In his contribution to our essay series, Tim Sommer (Heidelberg University) draws our attention to transatlantic literary archives. He describes the appeals and challenges of dealing with the diasporic dispersal of literary papers. And he reminds us of everyday constraints of transatlantic research: collections scattered across continents, current travel restrictions, and the fragmentary digitization of archives.
By Tim Sommer
In late February 1938, a mere four days after landing on the shores of the country that would soon become his long-term sanctuary from the horrors of Nazi Germany, Thomas Mann delivered a short address at Yale University’s Woolsey Hall. His remarks were occasioned by the establishment of a collection of autograph manuscripts, first editions, and scholarly commentary that aimed at providing tangible evidence of his career as a writer over the previous four decades. Overwhelmed by the warm reception of his work on the other side of the Atlantic, Mann characterized himself as »phantastisch berührt […] von der Aufmerksamkeit und Sympathie […], die die akademische Wissenschaft eines fremden, seinem Ursprung so fernen Landes diesem Leben und seinem fragmentarischen Gelingen widmet« (1997: 441). Before long, the United States would cease to be a foreign or far-away place for Mann. Emigrating across the ocean and naturalized through their incorporation into an American institution, his manuscripts paved the way for his own makeover as a U.S. citizen and a transatlantic intellectual.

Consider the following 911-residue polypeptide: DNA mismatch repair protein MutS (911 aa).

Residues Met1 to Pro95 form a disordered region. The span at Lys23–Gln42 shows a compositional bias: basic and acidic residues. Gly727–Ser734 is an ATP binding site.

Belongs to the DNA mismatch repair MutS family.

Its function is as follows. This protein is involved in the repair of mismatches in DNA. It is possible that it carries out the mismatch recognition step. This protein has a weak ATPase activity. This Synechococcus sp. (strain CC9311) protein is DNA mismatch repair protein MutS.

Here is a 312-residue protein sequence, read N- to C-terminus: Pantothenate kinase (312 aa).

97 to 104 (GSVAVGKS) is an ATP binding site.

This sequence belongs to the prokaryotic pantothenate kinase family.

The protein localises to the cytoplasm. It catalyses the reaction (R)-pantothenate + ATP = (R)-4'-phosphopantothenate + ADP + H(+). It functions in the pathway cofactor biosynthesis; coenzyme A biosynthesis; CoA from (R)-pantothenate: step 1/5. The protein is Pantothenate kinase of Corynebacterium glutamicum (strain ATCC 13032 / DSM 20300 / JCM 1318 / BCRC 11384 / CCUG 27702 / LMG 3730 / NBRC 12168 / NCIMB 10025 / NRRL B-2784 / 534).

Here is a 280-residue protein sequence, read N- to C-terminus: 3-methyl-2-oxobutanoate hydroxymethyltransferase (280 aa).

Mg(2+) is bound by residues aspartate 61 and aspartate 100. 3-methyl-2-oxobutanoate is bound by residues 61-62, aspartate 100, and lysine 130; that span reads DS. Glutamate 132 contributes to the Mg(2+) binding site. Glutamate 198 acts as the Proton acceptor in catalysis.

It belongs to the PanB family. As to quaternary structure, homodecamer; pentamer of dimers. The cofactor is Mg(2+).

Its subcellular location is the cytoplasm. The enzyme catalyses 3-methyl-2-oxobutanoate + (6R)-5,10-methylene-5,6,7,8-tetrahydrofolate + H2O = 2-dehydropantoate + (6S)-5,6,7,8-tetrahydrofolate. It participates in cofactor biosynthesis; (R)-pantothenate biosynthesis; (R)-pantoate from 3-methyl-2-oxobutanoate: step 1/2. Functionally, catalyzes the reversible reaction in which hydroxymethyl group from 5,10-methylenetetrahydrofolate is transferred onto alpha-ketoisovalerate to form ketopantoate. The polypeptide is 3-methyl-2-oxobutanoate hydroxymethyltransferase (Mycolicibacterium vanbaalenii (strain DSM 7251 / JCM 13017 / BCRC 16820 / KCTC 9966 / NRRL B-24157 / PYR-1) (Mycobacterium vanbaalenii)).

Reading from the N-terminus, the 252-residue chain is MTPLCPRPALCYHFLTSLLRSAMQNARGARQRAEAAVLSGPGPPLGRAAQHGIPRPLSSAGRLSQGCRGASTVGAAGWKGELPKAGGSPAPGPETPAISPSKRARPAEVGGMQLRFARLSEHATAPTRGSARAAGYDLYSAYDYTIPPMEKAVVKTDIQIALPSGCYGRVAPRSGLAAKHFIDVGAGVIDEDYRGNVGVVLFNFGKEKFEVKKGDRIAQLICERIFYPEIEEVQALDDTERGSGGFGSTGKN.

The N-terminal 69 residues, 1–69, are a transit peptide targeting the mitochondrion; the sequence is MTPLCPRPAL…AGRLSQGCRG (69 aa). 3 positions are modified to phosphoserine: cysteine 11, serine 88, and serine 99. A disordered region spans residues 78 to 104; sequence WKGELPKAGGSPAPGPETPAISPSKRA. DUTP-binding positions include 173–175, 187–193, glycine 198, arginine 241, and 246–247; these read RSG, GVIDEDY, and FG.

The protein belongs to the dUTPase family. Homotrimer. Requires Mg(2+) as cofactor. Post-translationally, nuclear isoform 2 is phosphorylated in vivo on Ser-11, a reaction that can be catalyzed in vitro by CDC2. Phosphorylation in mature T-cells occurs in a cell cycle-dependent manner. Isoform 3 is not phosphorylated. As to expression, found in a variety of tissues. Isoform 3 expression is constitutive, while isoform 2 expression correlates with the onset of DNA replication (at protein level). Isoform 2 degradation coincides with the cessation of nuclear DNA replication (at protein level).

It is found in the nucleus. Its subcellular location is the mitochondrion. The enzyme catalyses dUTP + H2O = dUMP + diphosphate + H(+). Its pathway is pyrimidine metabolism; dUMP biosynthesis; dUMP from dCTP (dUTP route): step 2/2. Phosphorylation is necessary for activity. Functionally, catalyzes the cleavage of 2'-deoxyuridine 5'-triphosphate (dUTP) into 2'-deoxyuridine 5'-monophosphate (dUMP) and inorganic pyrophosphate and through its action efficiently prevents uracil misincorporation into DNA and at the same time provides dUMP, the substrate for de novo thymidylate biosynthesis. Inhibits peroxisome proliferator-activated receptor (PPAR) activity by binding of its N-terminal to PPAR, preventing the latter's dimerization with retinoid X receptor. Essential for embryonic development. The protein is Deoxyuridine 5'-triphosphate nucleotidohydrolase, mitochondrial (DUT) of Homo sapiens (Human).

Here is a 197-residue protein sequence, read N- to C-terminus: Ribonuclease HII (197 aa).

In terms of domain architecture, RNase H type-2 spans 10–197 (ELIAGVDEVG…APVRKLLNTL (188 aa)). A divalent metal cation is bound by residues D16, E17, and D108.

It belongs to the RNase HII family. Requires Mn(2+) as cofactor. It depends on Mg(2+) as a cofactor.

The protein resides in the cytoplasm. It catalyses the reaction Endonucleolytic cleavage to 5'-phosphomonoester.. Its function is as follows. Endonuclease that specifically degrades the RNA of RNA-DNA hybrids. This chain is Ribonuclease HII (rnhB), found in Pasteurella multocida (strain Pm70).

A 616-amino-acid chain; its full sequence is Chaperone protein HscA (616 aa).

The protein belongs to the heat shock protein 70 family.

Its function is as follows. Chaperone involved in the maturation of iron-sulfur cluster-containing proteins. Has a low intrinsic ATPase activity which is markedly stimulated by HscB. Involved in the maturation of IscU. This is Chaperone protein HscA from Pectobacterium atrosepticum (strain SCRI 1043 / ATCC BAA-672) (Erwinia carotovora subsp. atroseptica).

What does this snapshot of Mann at New Haven tell us about transatlantic literary history, the subject to which this blog is dedicated? For one thing, it illustrates that it is not only texts and authors that are geographically mobile. As they travel, so do the material artefacts that accompany literary production. Like much of the broader field of comparative literature, transatlantic literary studies routinely emphasize the importance of textual circulation and cultural translation beyond national and linguistic borders. We often — too often, it would seem to me — think of these processes as disembodied, as elements of a Goethean »spiritual commerce« that trades in ideas rather than objects. As Corinna Norrick-Rühl demonstrates in her contribution to the conversation initiated by this blog, book history is one area of enquiry that powerfully reminds us of the material, logistical, and economic dimensions of transatlantic literary history beneath and beyond the elusive migration of texts and ideas. Paying attention to transatlantic archives and their often diverse holdings represents another way of taking the thingliness of transnational literary contact into account.